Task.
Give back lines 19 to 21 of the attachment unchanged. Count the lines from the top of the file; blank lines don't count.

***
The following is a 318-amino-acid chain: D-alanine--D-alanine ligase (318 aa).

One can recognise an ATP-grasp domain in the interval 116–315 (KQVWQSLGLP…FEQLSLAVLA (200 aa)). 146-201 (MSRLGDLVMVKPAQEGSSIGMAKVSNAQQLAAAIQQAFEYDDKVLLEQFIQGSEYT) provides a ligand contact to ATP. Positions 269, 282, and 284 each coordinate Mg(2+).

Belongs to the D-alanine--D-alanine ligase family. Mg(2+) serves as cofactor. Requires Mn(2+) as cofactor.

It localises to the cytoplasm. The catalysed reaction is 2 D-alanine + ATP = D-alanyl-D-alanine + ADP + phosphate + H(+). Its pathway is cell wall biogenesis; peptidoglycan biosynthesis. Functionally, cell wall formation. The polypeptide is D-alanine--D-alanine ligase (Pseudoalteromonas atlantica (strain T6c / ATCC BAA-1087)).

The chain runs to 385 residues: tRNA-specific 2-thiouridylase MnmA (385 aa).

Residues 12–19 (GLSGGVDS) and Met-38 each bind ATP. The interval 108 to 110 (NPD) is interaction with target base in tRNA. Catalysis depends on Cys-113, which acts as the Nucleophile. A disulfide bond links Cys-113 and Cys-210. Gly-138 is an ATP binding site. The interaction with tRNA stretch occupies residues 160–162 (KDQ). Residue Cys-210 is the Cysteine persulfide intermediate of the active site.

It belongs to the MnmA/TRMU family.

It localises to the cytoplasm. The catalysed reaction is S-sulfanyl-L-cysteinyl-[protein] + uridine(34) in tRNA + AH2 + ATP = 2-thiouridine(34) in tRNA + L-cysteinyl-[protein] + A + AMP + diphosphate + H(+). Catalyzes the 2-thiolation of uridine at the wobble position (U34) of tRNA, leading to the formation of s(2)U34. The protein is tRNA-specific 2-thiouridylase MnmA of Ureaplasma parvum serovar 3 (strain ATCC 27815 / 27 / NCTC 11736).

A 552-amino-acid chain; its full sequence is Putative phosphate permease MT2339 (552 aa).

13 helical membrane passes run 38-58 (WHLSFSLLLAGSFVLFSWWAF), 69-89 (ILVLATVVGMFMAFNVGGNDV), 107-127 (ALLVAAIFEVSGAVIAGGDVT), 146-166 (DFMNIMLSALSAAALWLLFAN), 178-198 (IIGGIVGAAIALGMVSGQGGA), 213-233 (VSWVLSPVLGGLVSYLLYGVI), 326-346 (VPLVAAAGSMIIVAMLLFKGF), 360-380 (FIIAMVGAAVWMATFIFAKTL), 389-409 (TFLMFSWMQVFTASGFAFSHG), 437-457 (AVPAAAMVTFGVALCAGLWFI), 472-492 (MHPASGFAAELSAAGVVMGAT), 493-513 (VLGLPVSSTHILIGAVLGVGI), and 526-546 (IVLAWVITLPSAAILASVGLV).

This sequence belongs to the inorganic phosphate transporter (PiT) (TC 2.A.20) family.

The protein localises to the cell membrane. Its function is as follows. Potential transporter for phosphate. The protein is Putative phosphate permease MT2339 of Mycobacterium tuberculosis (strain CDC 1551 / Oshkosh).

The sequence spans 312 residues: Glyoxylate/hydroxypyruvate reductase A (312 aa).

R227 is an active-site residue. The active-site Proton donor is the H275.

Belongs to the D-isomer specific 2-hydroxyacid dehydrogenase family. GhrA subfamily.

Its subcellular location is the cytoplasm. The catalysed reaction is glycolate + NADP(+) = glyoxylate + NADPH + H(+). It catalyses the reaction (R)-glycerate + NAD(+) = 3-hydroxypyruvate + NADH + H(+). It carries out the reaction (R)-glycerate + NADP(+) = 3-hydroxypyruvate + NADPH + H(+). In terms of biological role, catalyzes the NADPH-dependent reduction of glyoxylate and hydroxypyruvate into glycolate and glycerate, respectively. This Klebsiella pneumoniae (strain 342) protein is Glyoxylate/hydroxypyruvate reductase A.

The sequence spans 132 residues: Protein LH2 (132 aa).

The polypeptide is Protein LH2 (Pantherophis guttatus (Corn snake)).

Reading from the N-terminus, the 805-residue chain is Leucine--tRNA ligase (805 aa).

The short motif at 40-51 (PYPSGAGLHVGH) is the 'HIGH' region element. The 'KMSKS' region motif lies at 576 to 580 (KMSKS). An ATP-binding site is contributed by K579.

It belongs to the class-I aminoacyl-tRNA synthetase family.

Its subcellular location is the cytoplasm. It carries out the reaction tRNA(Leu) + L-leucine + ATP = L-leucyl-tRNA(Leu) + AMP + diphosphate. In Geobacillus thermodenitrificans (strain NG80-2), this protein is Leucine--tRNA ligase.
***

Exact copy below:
Reading from the N-terminus, the 805-residue chain is Leucine--tRNA ligase (805 aa).

The short motif at 40-51 (PYPSGAGLHVGH) is the 'HIGH' region element. The 'KMSKS' region motif lies at 576 to 580 (KMSKS). An ATP-binding site is contributed by K579.

It belongs to the class-I aminoacyl-tRNA synthetase family.